It was clear that Black Panther—the latest film from Marvel Studios and the first with a black lead and an almost entirely black cast—was going to be a hit well before it arrived in theaters last Thursday night. The film's ticket pre-sales were massive, early reviews were stellar, and it had the support of everyone from A Wrinkle In Time director Ava DuVernay to Hidden Figures star Octavia Spencer.
There was no question that this film, viewed by many fans as a welcome and long overdue dose of diversity in modern superhero cinema, was going to be huge. The only question remaining was how huge.
By Monday morning, it was obvious that Black Panther was off-the-charts huge, with the biggest opening weekend in February ever recorded. The film is now one of only five movies to top $200 million domestically in its first weekend out. Then, when it felt like Black Panther couldn't rise any higher, it got an endorsement from a former First Lady.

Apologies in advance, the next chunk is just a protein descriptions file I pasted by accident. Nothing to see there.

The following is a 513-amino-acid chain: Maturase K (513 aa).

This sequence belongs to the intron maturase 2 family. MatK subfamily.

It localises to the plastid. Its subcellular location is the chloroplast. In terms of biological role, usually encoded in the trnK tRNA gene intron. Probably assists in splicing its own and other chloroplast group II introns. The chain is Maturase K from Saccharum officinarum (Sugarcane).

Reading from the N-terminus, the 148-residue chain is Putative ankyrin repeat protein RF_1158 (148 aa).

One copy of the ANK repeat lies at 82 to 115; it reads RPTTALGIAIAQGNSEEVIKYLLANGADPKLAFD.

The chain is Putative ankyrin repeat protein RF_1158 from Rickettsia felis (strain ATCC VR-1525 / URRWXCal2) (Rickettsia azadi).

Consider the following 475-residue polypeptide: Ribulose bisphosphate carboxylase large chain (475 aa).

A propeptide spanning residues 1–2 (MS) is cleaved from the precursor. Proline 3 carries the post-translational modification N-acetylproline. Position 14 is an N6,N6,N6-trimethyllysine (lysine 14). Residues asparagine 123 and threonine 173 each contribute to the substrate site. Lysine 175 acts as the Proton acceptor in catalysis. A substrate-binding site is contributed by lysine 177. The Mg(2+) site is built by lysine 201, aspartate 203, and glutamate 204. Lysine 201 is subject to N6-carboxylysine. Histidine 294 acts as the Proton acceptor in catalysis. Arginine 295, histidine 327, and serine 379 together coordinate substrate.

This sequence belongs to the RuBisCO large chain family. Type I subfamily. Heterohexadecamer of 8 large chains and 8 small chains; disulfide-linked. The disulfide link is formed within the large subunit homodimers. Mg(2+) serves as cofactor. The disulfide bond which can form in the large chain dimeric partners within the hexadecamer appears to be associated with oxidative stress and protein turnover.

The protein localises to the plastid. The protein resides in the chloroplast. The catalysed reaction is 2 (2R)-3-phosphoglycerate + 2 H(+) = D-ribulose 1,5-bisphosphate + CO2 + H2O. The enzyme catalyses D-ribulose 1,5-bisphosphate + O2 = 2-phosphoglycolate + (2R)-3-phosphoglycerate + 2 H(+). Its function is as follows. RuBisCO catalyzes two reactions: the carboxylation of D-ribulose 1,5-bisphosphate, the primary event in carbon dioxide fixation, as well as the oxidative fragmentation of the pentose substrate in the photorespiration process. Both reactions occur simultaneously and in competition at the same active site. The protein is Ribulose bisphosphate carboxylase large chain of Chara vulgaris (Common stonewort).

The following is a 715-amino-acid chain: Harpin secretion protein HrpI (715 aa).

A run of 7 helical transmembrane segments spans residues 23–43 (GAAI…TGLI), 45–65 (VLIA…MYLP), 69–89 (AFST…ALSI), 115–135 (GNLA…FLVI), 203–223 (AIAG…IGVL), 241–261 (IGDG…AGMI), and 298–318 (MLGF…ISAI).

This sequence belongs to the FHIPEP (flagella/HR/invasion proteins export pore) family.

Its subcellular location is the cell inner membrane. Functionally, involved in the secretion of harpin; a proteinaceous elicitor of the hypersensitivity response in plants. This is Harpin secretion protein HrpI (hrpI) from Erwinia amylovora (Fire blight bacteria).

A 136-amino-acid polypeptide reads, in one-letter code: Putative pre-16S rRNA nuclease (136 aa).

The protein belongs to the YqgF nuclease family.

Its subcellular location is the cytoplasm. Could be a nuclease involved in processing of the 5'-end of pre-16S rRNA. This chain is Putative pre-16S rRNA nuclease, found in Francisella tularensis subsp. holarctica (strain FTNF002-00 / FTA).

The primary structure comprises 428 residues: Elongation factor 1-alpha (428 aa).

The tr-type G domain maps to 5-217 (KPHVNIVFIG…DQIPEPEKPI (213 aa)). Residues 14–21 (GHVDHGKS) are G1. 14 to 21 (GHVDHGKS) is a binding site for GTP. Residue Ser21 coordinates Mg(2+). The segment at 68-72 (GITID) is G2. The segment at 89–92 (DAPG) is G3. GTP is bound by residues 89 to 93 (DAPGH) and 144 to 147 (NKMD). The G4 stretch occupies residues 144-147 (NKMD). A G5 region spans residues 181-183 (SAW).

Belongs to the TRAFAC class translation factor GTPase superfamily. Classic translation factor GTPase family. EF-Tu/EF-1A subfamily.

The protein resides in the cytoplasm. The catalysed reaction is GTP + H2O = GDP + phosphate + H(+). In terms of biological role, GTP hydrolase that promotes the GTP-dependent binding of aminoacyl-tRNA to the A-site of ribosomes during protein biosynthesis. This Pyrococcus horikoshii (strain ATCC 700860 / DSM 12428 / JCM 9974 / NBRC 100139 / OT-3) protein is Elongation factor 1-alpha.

Michelle Obama, wife of 44th President Barack Obama, tweeted out effusive praise for Black Panther on Monday, calling the film inspiring and celebrating its diversity.
This is not the first time the former First Lady—perhaps best known to the public for championing physical fitness and better nutrition for kids during her time in the White House—has given such high praise to a diverse piece of popular art. In 2016 she called Lin-Manuel Miranda's Broadway hit Hamilton "the best piece of art in any form that I have ever seen in my life."
Now, she's taken time to not only see Black Panther, but to give it her personal seal of approval, joining the ranks of everyone from Oprah to Moonlight director Barry Jenkins to Deadpool star Ryan Reynolds. It's not like Black Panther needed another boost on its way to box office domination, but thanks to Michelle Obama, it got one anyway.